The space-time theorem states that the universe began with a singularity, but it had to have an outside causal agent. That agent, Ross said, is God.

While Genesis provides an account of creation, Ross says the Bible contains 27 separate accounts of the universe’s origins. Genesis doesn’t say what God did between creating the universe and man, but elsewhere such things are explained, including his stretching out of the heavens. Science wouldn’t discover the universe is expanding for thousands of years.

Ross rejects young earth creationism, but does believe that God created creatures as they are today; he didn’t use the process of evolution. “There’s been no discernible change in human DNA in 25,000 years,” he said, adding that on average one new species appeared on earth until man showed up. Since then there have been zero.

He said Genesis 1 is written from the perspective of the earth, and that’s why light appears before the sun and moon. The earth was previously covered in clouds, as Venus still is. After God removed the permanent canopy of clouds, photosynthesis could occur, allowing plants to grow.

Ross believes Adam was on the earth a long time before Eve was created. Part of that reason, when Adam first saw his wife he exclaimed, in Hebrew, happa ‘am (At long last!)

Ross said it’s important to find a creation model that synthesizes the Bible with science or it will be impossible to win skeptics over. “If skeptics can’t get past the first page of the Bible, they aren’t likely to get to John 3:16.”

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Photos: Owen Tew

Thursday, June 16, 2011

John Lennox on creationism, and my slip with a banana peel

BIRMINGHAM, Alabama
“Do you have a place I can throw away this banana peel?”

That was me creating my usual good first impression as I entered Briarwood Presbyterian Church to hear John Lennox (pictured right), the first of six speakers at Fixed Point Foundation’s “In the Beginning” conference on three views of the Genesis account of creation.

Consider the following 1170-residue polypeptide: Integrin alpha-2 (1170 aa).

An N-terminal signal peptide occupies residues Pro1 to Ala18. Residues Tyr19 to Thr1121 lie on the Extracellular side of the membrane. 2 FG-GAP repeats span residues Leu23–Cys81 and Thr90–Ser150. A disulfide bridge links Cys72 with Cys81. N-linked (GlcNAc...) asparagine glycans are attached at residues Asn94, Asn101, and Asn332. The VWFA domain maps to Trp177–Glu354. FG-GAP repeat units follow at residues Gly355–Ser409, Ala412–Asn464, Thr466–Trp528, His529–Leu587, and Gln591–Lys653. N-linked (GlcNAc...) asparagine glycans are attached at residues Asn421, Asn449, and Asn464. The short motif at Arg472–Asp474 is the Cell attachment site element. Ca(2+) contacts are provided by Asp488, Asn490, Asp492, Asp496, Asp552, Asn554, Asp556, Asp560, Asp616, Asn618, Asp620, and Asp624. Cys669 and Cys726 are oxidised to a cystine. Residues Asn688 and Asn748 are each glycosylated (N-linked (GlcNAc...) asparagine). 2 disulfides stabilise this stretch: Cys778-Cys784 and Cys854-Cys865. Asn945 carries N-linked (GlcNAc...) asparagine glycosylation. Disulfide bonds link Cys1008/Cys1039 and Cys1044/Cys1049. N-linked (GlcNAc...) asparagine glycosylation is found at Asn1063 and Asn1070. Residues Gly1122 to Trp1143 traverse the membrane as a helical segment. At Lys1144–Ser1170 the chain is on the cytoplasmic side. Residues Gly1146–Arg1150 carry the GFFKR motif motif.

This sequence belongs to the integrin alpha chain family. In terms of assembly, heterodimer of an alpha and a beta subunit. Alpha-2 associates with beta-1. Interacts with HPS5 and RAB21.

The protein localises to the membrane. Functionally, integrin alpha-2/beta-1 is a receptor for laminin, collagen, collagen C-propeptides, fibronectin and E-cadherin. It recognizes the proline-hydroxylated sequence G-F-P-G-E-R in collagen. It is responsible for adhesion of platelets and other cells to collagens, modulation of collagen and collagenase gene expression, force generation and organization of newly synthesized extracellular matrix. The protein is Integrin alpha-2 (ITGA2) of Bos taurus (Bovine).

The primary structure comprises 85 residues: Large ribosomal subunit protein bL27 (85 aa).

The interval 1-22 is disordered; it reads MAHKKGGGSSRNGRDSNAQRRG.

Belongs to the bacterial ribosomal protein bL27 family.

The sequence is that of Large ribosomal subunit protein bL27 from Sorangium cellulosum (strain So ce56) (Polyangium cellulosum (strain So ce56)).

The young woman to whom I spoke didn’t have a trash can but pulled out a box top with some scrap paper in it and had me deposit the remains of my supper-by-commute in there. Next, she found the lanyard with my name on it which would grant me access to the event.

After finding a men’s room, which, of course, contained a trash can, I sheepishly made my way back to the Will Call desk and begged her let me put the banana peel in a more appropriate place. As you can see, I have not been blessed with elegance.

I had contemplated bringing, rather than a banana peel, my camera to take decent pictures to illustrate this post, but feared “good photography” might not be allowed since I wasn’t attending as an accredited member of the press. So you are stuck with lousy cellphone shots.

I was way early, and got a seat front row, center. At least I’d be as close as possible for those lousy shots. I guess most of the attendees were Baptist since it was quite a while before anyone else joined me on the front row. When someone did, he introduced himself, and said he was from Huntsville, which is about 100 miles to the north.